Frank Lloyd Wright’s “Favorite Small House” Can Be Yours for $479K

Frank Lloyd Wright’s “Favorite Small House” Can Be Yours for $479K

By Kathryn M.
The 1939 Goetsch-Winckler House offers a classic feel and remains in nearly original condition.

An early Usonian-style home by Frank Lloyd Wright recently hit the market in Okemos, Michigan, just outside the capital of Lansing and a few miles from Michigan State University. Situated on a nearly two-acre wooded lot, the 1939 design employs Wright's trademark style: horizontal planes, a cantilevering roof, and an intimate relationship with the surrounding site. The master architect reportedly once called it his "favorite small house," nodding to the structure's compact yet functional 1,300-square-foot floor plan.

The 1939 Goetsch-Winckler House spreads across the wooded lot with a wide floor plan. A pair of roof planes set a different heights emphasize the horizontal design, and one section cantilevers off the back to create a carport.

Inside, a large open area occupies the core of the home, with long banks of windows along both sides. Extending from one end of a brick fireplace is a built-in dining table and upholstered dining chairs—just some of numerous Wright-design pieces throughout the home.

According to the home's National Register of Historic Places application, the original owners—Alma Goetsch and Kathrine Winckler—initially worked with Wright to design a community for themselves and several fellow Michigan State professors, to be called Usonia II. Plans for the community were later dropped and only the Goetsch-Winckler House was built. Completed in 1940, the structure's large central room originally served as both a living and working area for the two educators and artists.

Stained concrete in four-foot squares complements similarly sized sheets of plywood along the ceiling. Clerestory windows run throughout the home as does a board-and-batten-style pattern on the walls.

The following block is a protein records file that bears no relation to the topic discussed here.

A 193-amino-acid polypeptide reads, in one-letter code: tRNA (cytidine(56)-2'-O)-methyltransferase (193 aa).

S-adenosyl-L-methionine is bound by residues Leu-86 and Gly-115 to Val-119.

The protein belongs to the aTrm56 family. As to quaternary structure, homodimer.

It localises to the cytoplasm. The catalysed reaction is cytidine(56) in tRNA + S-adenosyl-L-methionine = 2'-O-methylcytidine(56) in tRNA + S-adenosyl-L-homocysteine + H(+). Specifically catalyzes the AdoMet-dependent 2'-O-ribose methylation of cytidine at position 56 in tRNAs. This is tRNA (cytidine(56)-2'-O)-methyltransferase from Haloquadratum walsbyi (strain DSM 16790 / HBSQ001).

Occupying one corner of the living area is the kitchen, complete with the original brick walls, open shelving, and Wright-designed cabinetry. The space is separated from an adjacent alcove by a fireplace along the righthand wall. 

The current owners, Dan and Audrey Seidman, purchased the property in 2007 and spent the last 13 years meticulously restoring it. The Seidmans completed such projects as repairing cracked concrete and broken fixtures, as well as replacing damaged or rotted sections of the ceilings and wall—all while retaining the home's original floor plan and historic character. Now, they are looking to move on and recently listed the home with an asking price of $475,000. Keep scrolling to see more.

A look at the alcove on the other side of the kitchen and fireplace. A Wright-designed couch, desk, and other built-ins perfectly align with the wood paneling.

Floor-to-ceiling windows and built-in storage line opposite sides of a hallway leading to the two bedrooms. Wright replicated the wall design with chain-linked boards that fold down to reveal individual compartments.

A look at one of the bedrooms, both of which offer direct access to an outdoor area.

A Wright-designed desk and chair occupy one corner of the bedroom.

Outside, Wright designed a private "grass lanai" for both bedrooms. Enclosing the area is a four-foot-high wall, one end of which is perforated using a stepped design that omits the widest boards while leaving the narrow strips of wood in the middle.

A distant view of the home provides a glimpse of visiting wildlife. Sitting on 1.7 acres, the heavily wooded lot offers the feeling of seclusion yet is within easy driving distance of the nearby university and capital city.

Update: The Goetsch-Winckler House quickly found new buyers and sold in July 2020.

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